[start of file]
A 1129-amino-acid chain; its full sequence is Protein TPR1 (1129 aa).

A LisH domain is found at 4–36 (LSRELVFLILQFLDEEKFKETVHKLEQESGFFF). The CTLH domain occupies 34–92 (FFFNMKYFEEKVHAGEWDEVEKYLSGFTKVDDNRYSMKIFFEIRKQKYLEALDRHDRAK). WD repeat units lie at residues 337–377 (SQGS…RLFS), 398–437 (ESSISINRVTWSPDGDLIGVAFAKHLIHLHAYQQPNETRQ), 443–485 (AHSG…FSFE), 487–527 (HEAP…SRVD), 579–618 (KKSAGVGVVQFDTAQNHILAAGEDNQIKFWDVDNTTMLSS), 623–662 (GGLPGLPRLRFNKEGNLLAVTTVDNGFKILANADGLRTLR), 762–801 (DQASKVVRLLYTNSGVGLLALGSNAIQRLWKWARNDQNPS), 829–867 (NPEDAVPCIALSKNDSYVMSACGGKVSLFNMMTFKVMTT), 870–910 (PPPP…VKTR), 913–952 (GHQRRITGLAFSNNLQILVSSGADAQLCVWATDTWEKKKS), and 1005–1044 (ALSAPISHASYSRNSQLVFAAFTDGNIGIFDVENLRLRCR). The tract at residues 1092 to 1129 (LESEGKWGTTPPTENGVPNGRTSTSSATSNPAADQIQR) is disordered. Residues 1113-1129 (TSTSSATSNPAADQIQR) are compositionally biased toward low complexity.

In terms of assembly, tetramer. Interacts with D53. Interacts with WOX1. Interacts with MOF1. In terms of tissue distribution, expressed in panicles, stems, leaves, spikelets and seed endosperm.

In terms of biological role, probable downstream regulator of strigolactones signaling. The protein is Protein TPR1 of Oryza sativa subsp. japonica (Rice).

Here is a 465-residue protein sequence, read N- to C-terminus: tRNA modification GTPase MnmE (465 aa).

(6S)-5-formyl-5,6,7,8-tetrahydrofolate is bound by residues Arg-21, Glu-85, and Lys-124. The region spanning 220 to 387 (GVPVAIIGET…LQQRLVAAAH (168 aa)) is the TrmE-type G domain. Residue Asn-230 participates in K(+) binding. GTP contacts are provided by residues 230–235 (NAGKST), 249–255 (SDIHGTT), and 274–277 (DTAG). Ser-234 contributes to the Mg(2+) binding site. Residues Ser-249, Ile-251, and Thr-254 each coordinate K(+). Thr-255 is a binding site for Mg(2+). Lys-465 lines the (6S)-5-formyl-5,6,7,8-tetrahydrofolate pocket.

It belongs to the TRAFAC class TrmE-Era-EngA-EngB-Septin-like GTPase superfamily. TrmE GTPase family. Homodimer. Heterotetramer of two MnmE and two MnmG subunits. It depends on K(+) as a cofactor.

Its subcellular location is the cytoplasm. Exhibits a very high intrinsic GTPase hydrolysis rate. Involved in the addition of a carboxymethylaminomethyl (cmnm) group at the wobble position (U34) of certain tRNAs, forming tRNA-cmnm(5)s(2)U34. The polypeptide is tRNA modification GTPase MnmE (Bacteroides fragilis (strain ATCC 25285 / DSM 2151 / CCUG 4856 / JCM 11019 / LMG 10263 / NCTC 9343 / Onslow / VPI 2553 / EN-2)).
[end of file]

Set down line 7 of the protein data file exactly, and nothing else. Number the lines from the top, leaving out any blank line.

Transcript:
It belongs to the TRAFAC class TrmE-Era-EngA-EngB-Septin-like GTPase superfamily. TrmE GTPase family. Homodimer. Heterotetramer of two MnmE and two MnmG subunits. It depends on K(+) as a cofactor.